Usually a 230 yard day on the ground means good things for the Irish. But Saturday felt like a lost opportunity for a Notre Dame rushing game that felt got lost in the mix and missed too many blocking assignments. No series of plays comes to mind more than the Pitt goal line stand, where the Irish had three shots at the end zone from two yard line, but each time Theo Riddick was stopped short, with the last two coming after Pitt defenders crashed through the Irish offensive front untouched.

Series like that — not to mention trailing by 14 points late in the game — help explain Kelly’s decision to go away from a ground attack that was still doing a nice job gaining yards. At one point in the second half, the Irish ran 19 straight plays without getting one of their talented running backs involved in the game. It helps explain Golson’s Denard Robinson-like existence, where Golson accounted for almost 75 percent of the team’s total offense in the fourth quarter and overtimes, throwing for 105 yards and running for 59, 164 of the Irish’s 223 yards.

Kelly explained the decision to lean heavily on Golson and go away from the run, crediting Pitt defensive tackle Aaron Donald, who made seven tackles for a Pitt defense that depended on a ton of man coverage.

“They were playing a lot of cover one, moving the front,” Kelly said. “As you know we were having some problems inside blocking No. 97 in particular. We just felt if we could spread him out, that would give us an opportunity to move the football down the field.”

Spreading the Panthers out meant more Riddick in pass-heavy formations for the Irish running game, relegating Cierre Wood to an after-thought for much of the second half, even though Wood once again was having a good game on limited touches. Even with a 60-yard run called back, Wood ran for 5.4 yards a carry, while Riddick once again failed to average four yards a carry.

But Kelly showed why he puts his trust in Riddick as his primary ball carrier, even if he’s a far less dynamic option. With Wood getting his number called in double-overtime, the senior back extended the ball while leaping for the goal line, and fumbled just inches short of scoring, turning himself from hero to potential goat, if Pitt kicker Kevin Harper didn’t bail him out.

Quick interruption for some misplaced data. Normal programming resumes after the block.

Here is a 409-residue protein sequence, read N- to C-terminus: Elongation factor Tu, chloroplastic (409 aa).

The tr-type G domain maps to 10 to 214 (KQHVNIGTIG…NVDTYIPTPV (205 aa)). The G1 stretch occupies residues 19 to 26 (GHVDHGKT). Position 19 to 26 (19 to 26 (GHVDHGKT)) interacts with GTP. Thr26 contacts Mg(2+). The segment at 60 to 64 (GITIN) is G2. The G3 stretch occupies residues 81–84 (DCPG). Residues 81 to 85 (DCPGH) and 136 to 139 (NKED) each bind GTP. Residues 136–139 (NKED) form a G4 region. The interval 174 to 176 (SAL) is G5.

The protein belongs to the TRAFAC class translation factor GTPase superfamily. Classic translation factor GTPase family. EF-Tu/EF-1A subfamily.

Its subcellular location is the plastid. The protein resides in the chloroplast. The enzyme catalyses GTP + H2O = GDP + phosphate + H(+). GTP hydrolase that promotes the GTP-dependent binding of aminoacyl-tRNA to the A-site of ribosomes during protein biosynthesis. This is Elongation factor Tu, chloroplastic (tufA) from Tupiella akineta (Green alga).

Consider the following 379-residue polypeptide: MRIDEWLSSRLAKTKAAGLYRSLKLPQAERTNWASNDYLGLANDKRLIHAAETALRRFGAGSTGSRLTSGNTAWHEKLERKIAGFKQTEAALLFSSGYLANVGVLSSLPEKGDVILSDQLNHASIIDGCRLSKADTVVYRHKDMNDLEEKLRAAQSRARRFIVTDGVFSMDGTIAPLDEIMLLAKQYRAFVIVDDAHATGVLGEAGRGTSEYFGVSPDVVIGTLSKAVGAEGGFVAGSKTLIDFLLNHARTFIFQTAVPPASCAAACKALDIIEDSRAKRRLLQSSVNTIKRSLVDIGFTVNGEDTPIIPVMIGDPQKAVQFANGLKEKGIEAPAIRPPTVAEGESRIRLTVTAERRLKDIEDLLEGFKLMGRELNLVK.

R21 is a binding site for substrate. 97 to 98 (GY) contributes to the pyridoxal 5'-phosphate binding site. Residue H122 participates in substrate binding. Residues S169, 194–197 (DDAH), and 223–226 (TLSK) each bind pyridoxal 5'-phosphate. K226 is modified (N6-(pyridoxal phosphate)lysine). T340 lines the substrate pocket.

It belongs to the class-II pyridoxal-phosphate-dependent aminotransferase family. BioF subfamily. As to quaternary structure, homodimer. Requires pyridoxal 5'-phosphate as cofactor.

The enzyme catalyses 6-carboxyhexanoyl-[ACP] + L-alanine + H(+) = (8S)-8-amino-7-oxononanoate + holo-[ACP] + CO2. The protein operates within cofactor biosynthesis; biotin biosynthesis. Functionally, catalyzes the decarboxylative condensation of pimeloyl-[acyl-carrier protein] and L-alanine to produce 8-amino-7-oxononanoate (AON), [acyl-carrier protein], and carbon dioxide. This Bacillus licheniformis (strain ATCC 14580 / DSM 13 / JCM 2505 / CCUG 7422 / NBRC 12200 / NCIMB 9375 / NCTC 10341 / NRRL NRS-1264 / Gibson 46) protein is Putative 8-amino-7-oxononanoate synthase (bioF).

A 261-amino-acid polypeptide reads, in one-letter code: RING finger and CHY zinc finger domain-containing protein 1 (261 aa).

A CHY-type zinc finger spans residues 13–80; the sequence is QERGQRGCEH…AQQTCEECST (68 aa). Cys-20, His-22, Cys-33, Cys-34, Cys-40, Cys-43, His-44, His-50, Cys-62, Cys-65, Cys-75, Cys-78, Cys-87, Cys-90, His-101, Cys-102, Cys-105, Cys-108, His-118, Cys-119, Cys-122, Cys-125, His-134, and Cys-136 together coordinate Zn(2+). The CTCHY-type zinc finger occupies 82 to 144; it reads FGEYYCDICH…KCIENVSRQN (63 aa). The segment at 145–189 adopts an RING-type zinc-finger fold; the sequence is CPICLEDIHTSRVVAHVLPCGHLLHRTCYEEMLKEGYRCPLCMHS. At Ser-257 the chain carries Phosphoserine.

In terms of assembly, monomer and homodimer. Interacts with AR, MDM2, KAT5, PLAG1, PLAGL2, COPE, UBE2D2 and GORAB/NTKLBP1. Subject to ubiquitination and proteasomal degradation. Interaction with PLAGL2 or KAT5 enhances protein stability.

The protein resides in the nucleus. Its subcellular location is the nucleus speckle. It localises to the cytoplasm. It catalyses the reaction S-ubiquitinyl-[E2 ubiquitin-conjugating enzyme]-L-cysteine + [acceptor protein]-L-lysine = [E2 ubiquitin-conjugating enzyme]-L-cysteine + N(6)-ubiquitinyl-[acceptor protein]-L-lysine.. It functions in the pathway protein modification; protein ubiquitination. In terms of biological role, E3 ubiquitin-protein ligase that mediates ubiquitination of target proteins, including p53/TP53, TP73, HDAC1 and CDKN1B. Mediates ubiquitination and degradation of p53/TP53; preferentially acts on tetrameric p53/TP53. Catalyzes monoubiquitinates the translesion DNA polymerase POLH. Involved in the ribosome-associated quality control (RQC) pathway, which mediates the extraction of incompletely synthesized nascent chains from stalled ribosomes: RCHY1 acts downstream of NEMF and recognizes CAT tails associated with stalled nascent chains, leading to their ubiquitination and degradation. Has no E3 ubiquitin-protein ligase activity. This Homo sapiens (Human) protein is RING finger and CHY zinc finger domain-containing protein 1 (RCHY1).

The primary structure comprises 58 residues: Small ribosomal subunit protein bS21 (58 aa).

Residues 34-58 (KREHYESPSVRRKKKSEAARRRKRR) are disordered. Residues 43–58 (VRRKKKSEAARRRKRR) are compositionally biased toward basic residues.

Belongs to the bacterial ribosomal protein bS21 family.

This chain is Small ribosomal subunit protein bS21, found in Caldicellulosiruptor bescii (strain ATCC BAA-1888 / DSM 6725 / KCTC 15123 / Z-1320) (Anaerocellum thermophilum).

Does Wood try to do too much because he’s getting less touches? Was it simply a very good play by a defender and a very risky play by a runner who knows better? Probably somewhere in the middle. But the Irish run game felt like it didn’t do as much as it could on Saturday. And that they still manage to gain 230 yards on the ground means Harry Hiestand‘s troops are being held to a higher standard.

***

You could call it the luck of the Irish. But give Notre Dame credit for pulling out a football game that seemed all but lost.

Things weren’t pretty for the Irish late in the third quarter. With freshman tight end J.P. Holtz rumbling loose through the Irish secondary, it looked like Pitt was going to put the game out of reach when Graham gave the Panthers first and goal at the Notre Dame two-yard line. But the Irish held Pitt out of the end zone, limiting them to a chip-shot field goal and a 20-6 lead. From there on, the Irish scored 14 points, sending things to overtime and eventually winning in dramatic fashion.

“Good teams do what Notre Dame did,” Pitt coach Paul Chryst said after the game. “And that is win the close ones.”

The Irish won’t likely be rewarded by the pollsters for their win, but the dream undefeated season is alive. And it’s still possible thanks to some gutty efforts by some unheralded guys. Like safety Matthias Farley, who played with a cast on his hand just days after surgery in a move even Ronnie Lott would applaud.

“Matthias was operated on Tuesday, he was out cold on an operating table on Tuesday,” Kelly said of his safety now entrenched in the starting lineup after Jamoris Slaughter’s season-ending Achilles tendon injury. “They put two plates and six screws in his hand, put a cast on him, he came back and practiced Wednesday and Thursday you know, did the best he could.”

Kelly also had strong words of praise for Louis Nix, defending his player when an interviewer sounded like he questioned the validity of Nix’s illness.